NPR fires Juan Williams

Finally! I've been waiting for NPR to get rid of the ignorant, racist commenter Juan Williams for years. He's been fired for comments he made on Bill O'Reilly's show. Now Faux News will probably hire him. I mean, on the down side, he's black; on the up side, he's a bigot!

Jerry Brown's Echo Ad

Will called this morning and asked if I had seen the new Brown ad that equates Meg Whitman with Arnold Schwarzenegger. I hadn't but I quickly found it. It is a very exciting ad, because, as we have seen over and over, Whitman has made the same claims that Arnold did regarding how "independent" he would be because he was financing his own campaign. (Of course, both Schwarzenegger and Whitman have taken lots of money from other people, but we'll deal with that issue another time.)

Category: Politics
Posted by: Frank Moraes
Democratic Surge?

Last night I reported on Russ Feingold's recent surge in the polls, and DailyKos reports this morning that in three of the last four polls, Joe Sestak is ahead of Paul Toomey. This is happening all over in Senate and House races. It doesn't mean that these Democrats will win (Feingold is still behind, for example), but it is indicative of something. It is probably as simple as the fact that Republicans are more comfortable being closed minded than Democrats are. Before there are any candidates, Republicans know that they will vote Republican. Democrats want to think about about it. Sure, we will almost certainly vote Democratic, but you never know. So as the election gets closer, Democrats moves from "undecided" (defined as, "might over the course of a lifetime vote for a Republican") to, "Hell yes, I'm voting for Joe Sestak!"

There is another issue. For the last ten months Democrats have been told that there is a crushing defeat looming, that Republicans have a great enthusiasm edge, that the teabaggers are some new political group that is sweeping across the nation (rather that what it actually was: the most conservative Republicans doing and saying what they always do and say). At least among the Democrats I know, there is great gloom, but also great motivation.

Democrats Set to Lose Big Says The Onion

According to American's Finest News Source, "Democrats Could Lose Up To 8,000 Seats In Upcoming Midterm Election." In addition, "Experts also predicted the one-sided election results would cause Barack Obama to die on the spot, at which point the nation's leading conservative talk-radio host would be sworn in as president of the United States forever."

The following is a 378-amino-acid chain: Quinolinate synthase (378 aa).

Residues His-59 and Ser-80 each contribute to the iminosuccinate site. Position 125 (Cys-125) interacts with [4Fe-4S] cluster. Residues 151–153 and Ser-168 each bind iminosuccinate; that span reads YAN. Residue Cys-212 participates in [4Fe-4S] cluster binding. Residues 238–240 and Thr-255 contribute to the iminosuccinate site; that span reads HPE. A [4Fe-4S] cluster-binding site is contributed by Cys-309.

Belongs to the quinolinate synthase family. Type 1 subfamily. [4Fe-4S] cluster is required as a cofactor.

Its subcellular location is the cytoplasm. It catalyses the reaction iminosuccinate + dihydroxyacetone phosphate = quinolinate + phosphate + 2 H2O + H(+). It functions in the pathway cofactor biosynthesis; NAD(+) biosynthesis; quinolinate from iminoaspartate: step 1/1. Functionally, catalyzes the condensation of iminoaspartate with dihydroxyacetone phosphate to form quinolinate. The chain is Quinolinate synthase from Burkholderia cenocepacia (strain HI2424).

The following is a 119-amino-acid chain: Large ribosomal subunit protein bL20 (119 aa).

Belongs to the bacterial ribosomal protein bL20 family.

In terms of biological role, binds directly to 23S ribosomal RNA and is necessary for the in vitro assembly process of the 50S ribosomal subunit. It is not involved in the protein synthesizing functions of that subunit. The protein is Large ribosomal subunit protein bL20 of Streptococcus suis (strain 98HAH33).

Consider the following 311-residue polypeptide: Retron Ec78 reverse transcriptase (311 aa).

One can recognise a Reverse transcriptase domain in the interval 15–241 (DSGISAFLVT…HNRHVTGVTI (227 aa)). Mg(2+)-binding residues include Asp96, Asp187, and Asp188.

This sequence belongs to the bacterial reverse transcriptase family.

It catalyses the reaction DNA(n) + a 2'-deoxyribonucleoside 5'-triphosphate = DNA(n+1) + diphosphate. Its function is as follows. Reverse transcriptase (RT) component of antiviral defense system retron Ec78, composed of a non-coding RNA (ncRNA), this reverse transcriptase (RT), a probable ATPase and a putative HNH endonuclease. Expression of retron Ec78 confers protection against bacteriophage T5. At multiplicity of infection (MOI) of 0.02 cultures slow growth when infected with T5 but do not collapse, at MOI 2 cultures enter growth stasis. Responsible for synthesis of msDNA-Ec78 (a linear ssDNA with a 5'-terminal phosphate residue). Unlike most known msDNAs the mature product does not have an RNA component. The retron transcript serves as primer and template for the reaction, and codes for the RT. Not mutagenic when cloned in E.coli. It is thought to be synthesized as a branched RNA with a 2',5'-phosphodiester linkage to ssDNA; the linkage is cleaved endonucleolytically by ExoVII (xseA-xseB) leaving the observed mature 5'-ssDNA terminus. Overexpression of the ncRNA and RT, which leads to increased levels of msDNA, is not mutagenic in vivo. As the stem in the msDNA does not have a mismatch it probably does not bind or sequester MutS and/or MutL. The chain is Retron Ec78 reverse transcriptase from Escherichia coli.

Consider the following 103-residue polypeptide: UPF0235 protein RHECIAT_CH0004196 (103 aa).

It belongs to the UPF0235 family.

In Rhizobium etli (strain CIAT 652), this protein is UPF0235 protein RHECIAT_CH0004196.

Realizing We Suck

One of the biggest problems in America is that we don't realize how much and where we suck. We are used to hearing that we are the "richest country in the world!" Okay. But by per capita GDP, we are about sixth. By median "purchasing power parity" we are about third. After China becomes the "richest county in the world!" I suspect that we won't be hearing a lot of, "America is the second richest country in the world!" (BTW: China's per capita GDP is about 100th, even though it is the, "Second richest country in the world!")

The issue isn't money, of course. It just seems that people all over the place have better lives than we do here in America. My quality of life, for example, is greatly reduced knowing that I will not have healthcare in the foreseeable future; as I look towards our reform, I suspect I will just take the tax hit and continue on without healthcare. But as with most things, Americans have been sold this idea that healthcare for all will make us less rich. This may well be true, but it would make us happier and healthier. What's more, if healthcare reform were done correctly, it could have been used to lower the enormous economic inequality in this country.

Conservatives are fond of saying (implausibly) that businesses are not hiring because of uncertainty about the future regulations and taxes. The truth is that I am almost paralyzed by thoughts about my financial future. I am very worried that the Republicans will get in and legislate me out onto the streets or into a job where I have to buy all my food at the company store. I look at a country like Canada and I think, "How do I get in on that?" Not only does Canada have a higher median income than the USA, but their economic inequality is much lower (half by some estimates). How do I get in on that?

Category: Politics
Posted by: Frank Moraes
The Real Issue with Joe Miller

Joe Miller won't answer any questions about his past and apparently won't engage in debate with his rivals—he was not present for the Alaska Senatorial debate held last night by the Alaska Dispatch (check out their Palin Watch blog). But then, Joe Miller doesn't much like the Dispatch as indicated by his refusal to answer reporters' questions (some of which he has been willing to answer for national media like CNN and Faux News). Also: earlier yesterday, Miller's security detail handcuffed and detained Dispatch reporter Tony Hopfinger for almost a half-hour.